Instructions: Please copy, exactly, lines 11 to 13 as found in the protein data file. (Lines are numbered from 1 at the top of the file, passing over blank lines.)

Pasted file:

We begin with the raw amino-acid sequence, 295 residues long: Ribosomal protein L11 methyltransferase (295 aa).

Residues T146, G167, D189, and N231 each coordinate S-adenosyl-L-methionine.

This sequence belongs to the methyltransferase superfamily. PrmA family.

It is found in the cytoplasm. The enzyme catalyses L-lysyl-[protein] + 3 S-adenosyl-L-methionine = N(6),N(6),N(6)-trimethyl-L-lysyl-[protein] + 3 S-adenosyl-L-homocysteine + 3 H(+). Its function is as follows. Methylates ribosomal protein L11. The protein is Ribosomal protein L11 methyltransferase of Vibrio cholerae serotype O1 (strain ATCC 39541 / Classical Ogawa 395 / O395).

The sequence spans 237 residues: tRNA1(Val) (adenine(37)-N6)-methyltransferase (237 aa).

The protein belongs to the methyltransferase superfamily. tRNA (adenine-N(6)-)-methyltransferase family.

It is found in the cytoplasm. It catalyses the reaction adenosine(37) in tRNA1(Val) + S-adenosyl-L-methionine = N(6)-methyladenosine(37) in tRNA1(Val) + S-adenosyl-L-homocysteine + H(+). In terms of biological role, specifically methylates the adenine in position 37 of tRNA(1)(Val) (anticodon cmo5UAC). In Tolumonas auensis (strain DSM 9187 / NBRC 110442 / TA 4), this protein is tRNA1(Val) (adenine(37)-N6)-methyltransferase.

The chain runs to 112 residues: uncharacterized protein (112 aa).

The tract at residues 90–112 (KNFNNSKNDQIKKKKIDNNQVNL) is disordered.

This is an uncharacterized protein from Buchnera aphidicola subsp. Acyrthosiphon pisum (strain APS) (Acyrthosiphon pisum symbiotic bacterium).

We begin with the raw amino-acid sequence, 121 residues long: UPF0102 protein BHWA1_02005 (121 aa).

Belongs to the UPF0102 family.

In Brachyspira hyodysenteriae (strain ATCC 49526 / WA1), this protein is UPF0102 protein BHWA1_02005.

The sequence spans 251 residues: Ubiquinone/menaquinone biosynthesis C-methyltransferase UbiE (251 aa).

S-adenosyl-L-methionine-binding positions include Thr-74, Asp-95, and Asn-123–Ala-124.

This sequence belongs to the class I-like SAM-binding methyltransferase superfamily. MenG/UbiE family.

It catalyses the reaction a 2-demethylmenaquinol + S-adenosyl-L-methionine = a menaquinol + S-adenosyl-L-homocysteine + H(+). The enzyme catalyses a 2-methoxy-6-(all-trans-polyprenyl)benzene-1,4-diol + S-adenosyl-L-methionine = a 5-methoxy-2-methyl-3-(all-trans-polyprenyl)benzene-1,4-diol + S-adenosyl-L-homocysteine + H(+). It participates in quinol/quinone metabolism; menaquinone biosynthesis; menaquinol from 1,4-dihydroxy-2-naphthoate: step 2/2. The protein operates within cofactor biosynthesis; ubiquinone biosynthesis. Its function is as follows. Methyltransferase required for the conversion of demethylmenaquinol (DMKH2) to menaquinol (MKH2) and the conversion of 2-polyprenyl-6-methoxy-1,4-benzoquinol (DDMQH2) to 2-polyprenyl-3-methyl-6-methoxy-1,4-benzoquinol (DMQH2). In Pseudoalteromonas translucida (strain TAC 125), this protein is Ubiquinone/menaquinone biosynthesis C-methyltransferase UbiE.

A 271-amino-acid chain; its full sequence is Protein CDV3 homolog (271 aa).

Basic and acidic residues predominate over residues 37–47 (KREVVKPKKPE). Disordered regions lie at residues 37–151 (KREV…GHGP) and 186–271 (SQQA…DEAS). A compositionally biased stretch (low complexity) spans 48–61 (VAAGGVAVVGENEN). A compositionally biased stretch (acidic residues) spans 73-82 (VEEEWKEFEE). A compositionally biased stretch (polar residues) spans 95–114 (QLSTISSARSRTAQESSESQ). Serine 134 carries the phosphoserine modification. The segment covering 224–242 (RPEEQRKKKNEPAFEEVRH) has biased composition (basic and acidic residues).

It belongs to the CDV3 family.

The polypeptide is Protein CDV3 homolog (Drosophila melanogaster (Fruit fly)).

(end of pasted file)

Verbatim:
We begin with the raw amino-acid sequence, 121 residues long: UPF0102 protein BHWA1_02005 (121 aa).

Belongs to the UPF0102 family.

In Brachyspira hyodysenteriae (strain ATCC 49526 / WA1), this protein is UPF0102 protein BHWA1_02005.